Affirmative Action Plans (copy)

This course will help you understand what our AAP program requires and how it can help you with your hiring.

What is an Affirmative Action Plan? (copy)

What is an Affirmative Action Plan?

You'll see this statement on all of our job descriptions, job postings, and other documents:

 

žAET is proud to be an Equal Opportunity Employer; AA/EEO/Veterans/Disability friendly employer.  All qualified applicants will receive consideration for employment without regard to race, color, sex, religion, age, sexual orientation, gender identity, national origin or any other characteristic protected by applicable Federal, State, or local laws.

 

This statement affirms our status as an equal opportunity employer and an affirmative action employer.

Our EEO policy protects ALL of those groups from discrimination. 

Affirmative action is a little different – it only covers certain groups that have been underutilized, and instead of just protecting from discrimination, we work PROACTIVELY  to support or promote these groups. 

The groups protected by our Affirmative Action Plan are:

  • Women
  • Minorities
  • People with Disabilities
  • Covered Veterans
    •  Disabled veterans
    • Recently separated veterans
    • Armed Forces service medal veterans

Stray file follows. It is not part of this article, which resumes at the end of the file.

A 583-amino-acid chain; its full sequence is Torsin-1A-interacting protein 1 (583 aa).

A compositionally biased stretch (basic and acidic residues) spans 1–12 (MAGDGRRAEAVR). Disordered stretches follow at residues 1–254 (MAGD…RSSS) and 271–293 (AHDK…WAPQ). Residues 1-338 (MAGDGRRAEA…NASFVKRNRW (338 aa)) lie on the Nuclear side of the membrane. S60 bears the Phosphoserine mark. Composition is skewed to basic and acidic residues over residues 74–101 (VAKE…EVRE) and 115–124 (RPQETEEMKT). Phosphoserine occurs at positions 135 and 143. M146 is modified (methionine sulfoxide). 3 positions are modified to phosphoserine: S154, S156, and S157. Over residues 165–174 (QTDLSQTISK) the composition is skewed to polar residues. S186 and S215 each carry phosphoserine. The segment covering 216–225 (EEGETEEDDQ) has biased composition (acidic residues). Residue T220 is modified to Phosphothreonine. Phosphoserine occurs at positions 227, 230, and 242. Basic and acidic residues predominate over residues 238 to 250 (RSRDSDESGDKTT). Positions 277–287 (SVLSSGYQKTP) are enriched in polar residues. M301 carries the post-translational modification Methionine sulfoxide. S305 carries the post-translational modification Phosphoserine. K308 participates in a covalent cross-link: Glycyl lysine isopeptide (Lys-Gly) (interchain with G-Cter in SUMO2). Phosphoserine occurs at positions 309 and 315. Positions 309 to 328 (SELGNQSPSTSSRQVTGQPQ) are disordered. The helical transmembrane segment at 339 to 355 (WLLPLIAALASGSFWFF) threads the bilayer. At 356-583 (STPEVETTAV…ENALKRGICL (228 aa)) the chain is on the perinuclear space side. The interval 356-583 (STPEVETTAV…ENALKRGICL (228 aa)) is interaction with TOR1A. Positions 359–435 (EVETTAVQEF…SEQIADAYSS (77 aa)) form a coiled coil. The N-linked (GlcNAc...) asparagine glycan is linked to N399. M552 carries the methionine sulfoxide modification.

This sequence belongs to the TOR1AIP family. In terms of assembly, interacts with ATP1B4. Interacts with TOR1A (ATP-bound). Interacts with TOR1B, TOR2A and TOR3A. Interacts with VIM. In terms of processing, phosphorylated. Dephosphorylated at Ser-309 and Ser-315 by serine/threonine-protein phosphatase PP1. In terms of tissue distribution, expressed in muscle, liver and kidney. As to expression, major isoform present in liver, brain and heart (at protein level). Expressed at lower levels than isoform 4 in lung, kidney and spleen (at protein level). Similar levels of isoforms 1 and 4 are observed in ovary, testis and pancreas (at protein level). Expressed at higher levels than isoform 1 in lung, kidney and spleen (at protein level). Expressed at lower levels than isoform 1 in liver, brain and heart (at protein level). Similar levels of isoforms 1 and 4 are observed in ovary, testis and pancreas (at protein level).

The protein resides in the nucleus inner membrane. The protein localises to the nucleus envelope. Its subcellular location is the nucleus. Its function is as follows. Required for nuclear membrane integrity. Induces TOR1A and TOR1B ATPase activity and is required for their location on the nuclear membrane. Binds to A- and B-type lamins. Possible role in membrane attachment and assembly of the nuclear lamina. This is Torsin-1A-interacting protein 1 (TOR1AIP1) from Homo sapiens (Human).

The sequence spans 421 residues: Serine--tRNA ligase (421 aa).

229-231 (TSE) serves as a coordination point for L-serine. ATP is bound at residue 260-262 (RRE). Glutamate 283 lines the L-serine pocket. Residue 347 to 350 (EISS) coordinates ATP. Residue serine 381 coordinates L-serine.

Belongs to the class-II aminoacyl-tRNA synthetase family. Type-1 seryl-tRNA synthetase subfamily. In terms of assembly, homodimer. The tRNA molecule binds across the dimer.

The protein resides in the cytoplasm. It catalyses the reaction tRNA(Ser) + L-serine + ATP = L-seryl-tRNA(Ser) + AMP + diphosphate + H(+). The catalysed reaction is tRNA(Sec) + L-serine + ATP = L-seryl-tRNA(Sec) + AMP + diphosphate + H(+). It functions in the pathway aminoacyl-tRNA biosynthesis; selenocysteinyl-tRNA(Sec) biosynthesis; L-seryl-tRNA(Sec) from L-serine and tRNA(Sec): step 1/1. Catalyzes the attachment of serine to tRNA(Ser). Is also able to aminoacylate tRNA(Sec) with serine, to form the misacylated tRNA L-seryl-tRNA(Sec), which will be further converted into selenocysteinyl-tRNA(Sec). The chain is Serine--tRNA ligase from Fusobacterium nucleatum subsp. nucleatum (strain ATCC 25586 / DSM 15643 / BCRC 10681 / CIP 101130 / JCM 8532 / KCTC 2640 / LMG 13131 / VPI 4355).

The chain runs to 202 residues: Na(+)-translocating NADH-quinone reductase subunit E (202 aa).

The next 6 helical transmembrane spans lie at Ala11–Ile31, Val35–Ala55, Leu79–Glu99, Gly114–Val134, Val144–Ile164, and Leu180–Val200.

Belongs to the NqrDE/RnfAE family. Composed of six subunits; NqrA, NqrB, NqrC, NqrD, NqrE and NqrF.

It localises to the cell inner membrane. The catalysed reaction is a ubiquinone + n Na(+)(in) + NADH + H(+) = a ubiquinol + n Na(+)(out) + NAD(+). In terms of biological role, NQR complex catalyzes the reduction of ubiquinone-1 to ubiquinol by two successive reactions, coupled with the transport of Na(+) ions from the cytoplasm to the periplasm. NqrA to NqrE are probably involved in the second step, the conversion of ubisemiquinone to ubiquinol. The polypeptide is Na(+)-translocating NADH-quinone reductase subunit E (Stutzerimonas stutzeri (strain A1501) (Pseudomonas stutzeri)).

• Other protected veterans

 

What is an Affirmative Action Plan?

žAAP ≠ hiring unqualified people. 

Many people think that affirmative action plans mean that you have to hire unqualified people if they fall into a protected group.  This is not true.  Only hire qualified employees.

Which of the following characteristics is protected by our Affirmative Action Plan?

  • Gender identity
  • National Origin
  • Minority status
  • Religion

How does Affirmative Action affect our hiring practices?

  • We have to proactively work to promote/hire certain groups.
  • We have to hire as many people as possible within a group, regardless of qualifications.
  • We don't pay attention to this except once a year when we file the report.

Why do we have an Affirmative Action Plan? (copy)

We are Federal Contractors

As a federal contractor/subcontractor, we are REQUIRED to have a written Affirmative Action Plan.  If we don't comply with these laws, we cannot work on federal projects.

The other reason is that an AAP helps the company hire and retain a diverse workforce.  We want the demographics of our workforce to mirror the demographics of the population.

The groups protected by this plan tend to be underutilized compared to other groups – so if for instance 40% of the workforce in a certain category is  female, and we only hire 20% women, we aren’t utilizing the available workforce.

What is one reason that we have an Affirmative Action Plan?

How does AET use our AAP? (copy)

AAP and Hiring

  • The first thing to know is that our AAP plan doesn’t have a quota for each group.  Nobody tells us “you have to hire 5 women” and we get to 5 and then are done (that would be illegal).  Even if you meet that goal across the board, you still have to keep working proactively to hire/promote these groups.  The goals tend to be more so that we can identify areas of weakness.
  • We have to show that we have made a good faith effort to meet or exceed these goals.  This is huge, because our efforts are as important as our results.